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Race Car Profile 1997 Audi A4 Quattro Super Touring These pinnacles of Audi’s factory-racing-sedan program cost millions to build — and just a fraction of that to buy today by Paul Hardiman Details Years produced: 1995–97 Number produced 31 Original list price: The moon. They were that expensive to build Current SCM Valuation: Median to date, $152,879; high sale, $155,678 Chassis # location: In left door jamb. Original “WAUZZZ” factory number on bulkhead behind airbox Club: Touring Car Racing Europe Web: www.supertcc.com Alternatives: 1990–2000 Ford Mondeo, 1990–2000 Nissan Primera, 1990–2000 Vauxhall Vectra SCM Investment Grade: C Comps 2000 Ford Mondeo Super Tourer Lot 108, s/n Prodrive 004 (PRSTF2K04) Condition 3+ Sold at £83,250 ($109,616) Chassis number: ST31 I n the late 1990s, manufacturer-backed teams would come to dominate touring-car series around the world. One of the most pre-eminent was Audi, which spared no expense in its pursuit of the top of the podium. Using its base A4 Quattro as a platform, Audi developed the car significantly and turned it into a race winner. In addition, Audi sought the best drivers from around the world in order to do their creation justice. Technically, the Audi A4 Quattro Super Touring boasts some incredible hardware. The 2-liter, 4-cylinder engine boasts a massive 305 horsepower and is mated to a 6-speed sequential gearbox. The ECU is a highspecification Bosch Motronic 2.8 unit, and the roll bars can be adjusted internally, allowing drivers to change the setup of the car on the move. SCM Analysis This car, Lot 115, sold for $150,080, including buyer’s premium, at RM Sotheby’s Battersea Park auction in London, England, on September 7, 2016. Super Touring cars have to manage on only 2 liters, but earlier this year our subject Audi lapped Goodwood as fast as the winner of the GT40 race. They look fairly standard, but within the sheet metal everything is bespoke, being hand-built at fantastic cost by the factory (Audi) or independent contractors (Ford, 82 Nissan and just about everybody else). The engines, which could be any 2-liter unit from the manufacturer’s group, are shifted backwards to help weight distribution, the driver sits more centrally while operating a slap-shift sequential ’box, and the anti-roll bar stiffness can be adjusted on the move. Audi had a particular advantage with its Quattro system when tracks were wet, as the torque was shared around four wheels rather than just two, but the A4 isn’t as radical as some of the others. Mondeos had Mazda V6 engines with custom-made heads (the first ones even ran as rear-wheel drive thanks to a 4x4 option on the books). The Nissan Primera used a unique lay-flat motor that lives mostly under what used to be the dashboard. A short Golden Era Costs had spiraled so far — Ford was reputed to have spent £12m running four cars in 2000 — that for 2001 the rules were redrawn with a simpler, much cheaper spec, and the Golden Era of Touring (BMW M3, Sierra Cossie RS500) and Super Touring cars was over. Having done their initial tours of duty, older Touring and Super Touring cars tended to be pensioned off to race in some of the further-flung corners of the world. However, since the Historic Sports Car Club’s Super Touring series for cars built between 1990 and 2000 2000 Ford Mondeo Super Tourer (same car as above) Lot 640 s/n Prodrive 004 (PRSTF2K04) Condition 3+ Sold at £103,500 ($172,624) Silverstone Auctions, Warwickshire, U.K., 2/23/14 SCM# 238929 Sports Car Market Silverstone Auctions, Northamptonshire, U.K., 7/28/16 SCM# 6804075 1995 Audi A4 Quattro Super Touring Lot 612, s/n ST07 Condition 3+ Sold at $155,678 Silverstone Auctions, Warwickshire, U.K., 2/22/15 SCM# 257418 Courtesy of RM Sotheby’s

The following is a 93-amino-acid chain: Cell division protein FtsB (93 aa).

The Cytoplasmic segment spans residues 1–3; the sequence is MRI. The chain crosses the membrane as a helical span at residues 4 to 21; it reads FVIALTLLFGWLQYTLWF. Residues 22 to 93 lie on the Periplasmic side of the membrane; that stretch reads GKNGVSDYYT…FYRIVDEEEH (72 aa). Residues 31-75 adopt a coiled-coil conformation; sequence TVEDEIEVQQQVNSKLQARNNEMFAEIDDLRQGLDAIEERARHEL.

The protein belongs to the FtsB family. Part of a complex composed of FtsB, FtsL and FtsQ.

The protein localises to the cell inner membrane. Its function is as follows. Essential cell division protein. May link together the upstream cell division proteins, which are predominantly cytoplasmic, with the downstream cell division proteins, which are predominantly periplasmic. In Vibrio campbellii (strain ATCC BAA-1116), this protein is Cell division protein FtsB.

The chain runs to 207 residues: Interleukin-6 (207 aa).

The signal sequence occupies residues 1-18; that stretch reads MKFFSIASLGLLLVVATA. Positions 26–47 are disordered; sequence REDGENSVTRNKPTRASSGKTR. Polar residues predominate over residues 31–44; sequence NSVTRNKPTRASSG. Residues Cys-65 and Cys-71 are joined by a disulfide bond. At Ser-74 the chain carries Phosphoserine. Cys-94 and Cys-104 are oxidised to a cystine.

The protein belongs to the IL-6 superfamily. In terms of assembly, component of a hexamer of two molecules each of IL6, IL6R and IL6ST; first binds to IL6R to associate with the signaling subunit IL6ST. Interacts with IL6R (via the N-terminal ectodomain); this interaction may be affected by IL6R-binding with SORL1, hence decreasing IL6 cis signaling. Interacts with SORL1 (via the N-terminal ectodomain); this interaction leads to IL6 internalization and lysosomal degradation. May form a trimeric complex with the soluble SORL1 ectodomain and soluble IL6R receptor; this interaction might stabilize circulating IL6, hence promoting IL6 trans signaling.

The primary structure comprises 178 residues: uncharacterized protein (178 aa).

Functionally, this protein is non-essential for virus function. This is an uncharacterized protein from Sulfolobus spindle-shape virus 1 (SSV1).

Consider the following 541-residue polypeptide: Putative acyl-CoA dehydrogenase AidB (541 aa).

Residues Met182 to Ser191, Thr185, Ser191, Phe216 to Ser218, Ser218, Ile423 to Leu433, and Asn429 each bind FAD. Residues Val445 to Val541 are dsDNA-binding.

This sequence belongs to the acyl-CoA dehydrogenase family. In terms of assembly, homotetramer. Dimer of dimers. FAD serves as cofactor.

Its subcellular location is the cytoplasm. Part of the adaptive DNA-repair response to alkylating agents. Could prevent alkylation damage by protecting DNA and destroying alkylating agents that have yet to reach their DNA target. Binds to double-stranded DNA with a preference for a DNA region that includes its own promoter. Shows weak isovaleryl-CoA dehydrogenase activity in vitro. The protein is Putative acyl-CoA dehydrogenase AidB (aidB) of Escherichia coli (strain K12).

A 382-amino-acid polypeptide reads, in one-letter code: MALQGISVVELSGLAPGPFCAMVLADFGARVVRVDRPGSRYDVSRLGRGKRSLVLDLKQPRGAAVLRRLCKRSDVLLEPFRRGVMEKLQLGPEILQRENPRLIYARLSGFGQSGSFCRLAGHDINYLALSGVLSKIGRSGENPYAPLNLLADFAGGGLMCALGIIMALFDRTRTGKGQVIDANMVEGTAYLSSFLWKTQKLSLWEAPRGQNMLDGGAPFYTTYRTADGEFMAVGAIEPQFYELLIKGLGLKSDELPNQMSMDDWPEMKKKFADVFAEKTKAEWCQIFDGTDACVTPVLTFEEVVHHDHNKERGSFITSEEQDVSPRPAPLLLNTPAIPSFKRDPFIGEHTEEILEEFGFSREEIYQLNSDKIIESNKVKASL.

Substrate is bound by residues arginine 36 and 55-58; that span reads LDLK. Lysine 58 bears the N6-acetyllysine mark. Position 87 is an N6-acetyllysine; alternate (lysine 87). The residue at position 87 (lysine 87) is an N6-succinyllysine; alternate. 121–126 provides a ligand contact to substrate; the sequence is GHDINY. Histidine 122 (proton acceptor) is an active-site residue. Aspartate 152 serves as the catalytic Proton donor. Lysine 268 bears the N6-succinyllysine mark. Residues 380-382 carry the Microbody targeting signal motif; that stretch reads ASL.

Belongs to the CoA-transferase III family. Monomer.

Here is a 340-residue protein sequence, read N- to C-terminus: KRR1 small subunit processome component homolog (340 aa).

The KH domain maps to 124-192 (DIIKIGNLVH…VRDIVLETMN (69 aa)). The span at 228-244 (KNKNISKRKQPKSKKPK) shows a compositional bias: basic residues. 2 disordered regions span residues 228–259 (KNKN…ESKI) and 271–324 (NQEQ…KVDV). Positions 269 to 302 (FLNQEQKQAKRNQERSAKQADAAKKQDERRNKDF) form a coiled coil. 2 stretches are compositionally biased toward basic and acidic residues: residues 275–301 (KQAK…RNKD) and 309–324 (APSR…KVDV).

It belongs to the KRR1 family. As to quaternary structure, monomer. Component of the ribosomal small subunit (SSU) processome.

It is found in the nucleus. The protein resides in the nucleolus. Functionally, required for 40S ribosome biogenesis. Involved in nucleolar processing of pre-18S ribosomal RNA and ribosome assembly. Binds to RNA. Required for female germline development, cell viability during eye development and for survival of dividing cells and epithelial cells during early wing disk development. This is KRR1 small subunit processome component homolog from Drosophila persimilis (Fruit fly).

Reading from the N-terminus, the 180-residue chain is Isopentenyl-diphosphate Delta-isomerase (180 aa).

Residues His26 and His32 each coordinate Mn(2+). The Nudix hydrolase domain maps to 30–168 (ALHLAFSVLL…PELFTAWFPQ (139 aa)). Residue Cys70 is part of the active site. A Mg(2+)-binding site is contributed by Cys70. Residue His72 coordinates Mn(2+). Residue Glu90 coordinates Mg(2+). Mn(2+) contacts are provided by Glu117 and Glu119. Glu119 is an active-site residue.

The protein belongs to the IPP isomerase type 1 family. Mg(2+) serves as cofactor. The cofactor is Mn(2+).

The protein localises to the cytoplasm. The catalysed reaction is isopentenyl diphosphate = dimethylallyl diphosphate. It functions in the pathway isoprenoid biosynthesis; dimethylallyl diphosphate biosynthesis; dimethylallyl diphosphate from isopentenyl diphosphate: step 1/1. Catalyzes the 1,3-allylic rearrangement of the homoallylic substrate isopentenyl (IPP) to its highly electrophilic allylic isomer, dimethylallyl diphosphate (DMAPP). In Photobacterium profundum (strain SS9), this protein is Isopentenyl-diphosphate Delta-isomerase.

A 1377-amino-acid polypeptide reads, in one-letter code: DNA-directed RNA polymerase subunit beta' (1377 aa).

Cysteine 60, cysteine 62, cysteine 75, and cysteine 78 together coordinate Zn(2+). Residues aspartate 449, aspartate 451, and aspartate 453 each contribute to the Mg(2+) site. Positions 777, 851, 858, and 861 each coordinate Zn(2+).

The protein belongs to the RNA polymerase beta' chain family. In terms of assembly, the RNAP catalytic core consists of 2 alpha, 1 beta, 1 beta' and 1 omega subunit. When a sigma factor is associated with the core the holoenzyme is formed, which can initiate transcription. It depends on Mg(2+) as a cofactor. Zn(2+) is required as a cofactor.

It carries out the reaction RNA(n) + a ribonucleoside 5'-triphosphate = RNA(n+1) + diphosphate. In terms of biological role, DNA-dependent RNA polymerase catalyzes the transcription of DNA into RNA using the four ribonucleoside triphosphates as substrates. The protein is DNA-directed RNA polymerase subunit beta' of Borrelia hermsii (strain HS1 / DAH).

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started in the U.K. in 2014, several have returned home to Europe. Our subject car is one of them, although it hasn’t traveled as far as some of the others, such as the pair of Peugeot 406s that returned from Australia in 2013. Tons of race history According to www.supertouringregister.com, ST31 was the last of 31 A4 Quattro Super Tourers produced at Audi Sport. The car was built in February 1997. Emanuele Pirro drove the car in the ADAC Super Tourenwagen Cup in Germany. Pirro switched to a front-wheel-drive car (SF33, one of half a dozen front-wheel-drive A4 Supertourings built) for the final three meetings, and his car was taken over by Philipp Peter. For 1998 our subject car was sold to ISR Racing and run for Josef Venc to win the FIA Central European Zone Supertouring Championship They look fairly standard, but within the sheet metal everything is bespoke, being hand-built at fantastic cost by the factory (Audi) or independent contractors (Ford, Nissan and just about everybody else). under the Charouz Racing banner. In 1999, TV host Christophe Dechavanne drove the car in the French Supertourisme Championship. In 2000, it returned to Charouz Racing for the Czech Championship before being sold to Anders Hammer, who used it in the 2001 and 2002 Swedish Touring Car Championship. Between 2003 and ’04, Steve Hirst ran the car in Formula Saloons and Dutch Supercar Challenge events. In 2005–06, the car was driven by Giorgio Leonardi in the Italian Hillclimb Championship. Dragan Milic bought it at the end of 2008 and ran in the Montenegro Hillclimb and Serbian Touring Car series until 2013, when it was sold to Jonny Westbrook, co-founder of Touring Car Racing Europe, which administers the U.K. Super Touring series. Westbrook restored it in time for the 74th Goodwood Members’ Meeting in March 2016, where Pirro drove it once again in a high-speed demonstration. Following that, Westbrook raced it to a podium finish at The Silverstone Classic in July. Restored — but still a racer The rebuild was on the original Matter-built shell taken back to bare metal, with every part refreshed and many original Audi Motorsport components retained, including the correct ECU, the major components being rebuilt by Karl Hasenbichler (of Audi Sport) in Germany. Westbrook says he left a small amount of chassis damage at the front, sustained in Sweden, as a mark of its last competitive Touring car outing February 2017 83 in period, but the overall appearance and finish was excellent for a racer. Sold into a growing market Our car fetched a below-estimate £112k, including premium. I men- tion the price in sterling to give the true picture, as the dollar/pound exchange rates have shifted so much in recent months due to market tremors following shock voting results on both side of the Atlantic. By comparison, at Race Retro in 2015, ST07, the 1995 A4 Quattro Super Tourer Hans-Joachim Stuck drove in period in the German ADAC Super Tourenwagen Cup, sold for £101,250 (then $156k). So the price for our subject car is in the right range, and you’d expect a factory-built Audi to fetch a bit more than a Prodrive Mondeo, although the actual sums here are trivial compared to what it cost to build them in the first place. With two championships already running in Europe and another about to take place in Australasia, increased demand looks likely too soon push up prices. The Mondeo in the comps list went to New Zealand right after being raced in the 2016 Silverstone Classic. Unless anything serious goes bang — such as the precious transmis- sion, which is the most valuable part of a Super Touring racer — running them is not as expensive as you might think — provided you have spares, said Dave Jarman, TCRE co-founder. At this auction, a package of spares was on offer from the vendor by separate negotiation. Westbrook was letting the car go, as he fulfilled an ambition to own one of the best. He still has a couple of other Super Touring racers, so he won’t be out of the game. These are big boys’ toys indeed. We should be thankful that enough racers have the cojones to take on the challenge of owning and racing for our delight these technical — and very fast — marvels from one of saloon car racing’s greatest eras. Thank you, gentlemen. ♦ (Introductory description courtesy of RM Sotheby’s.)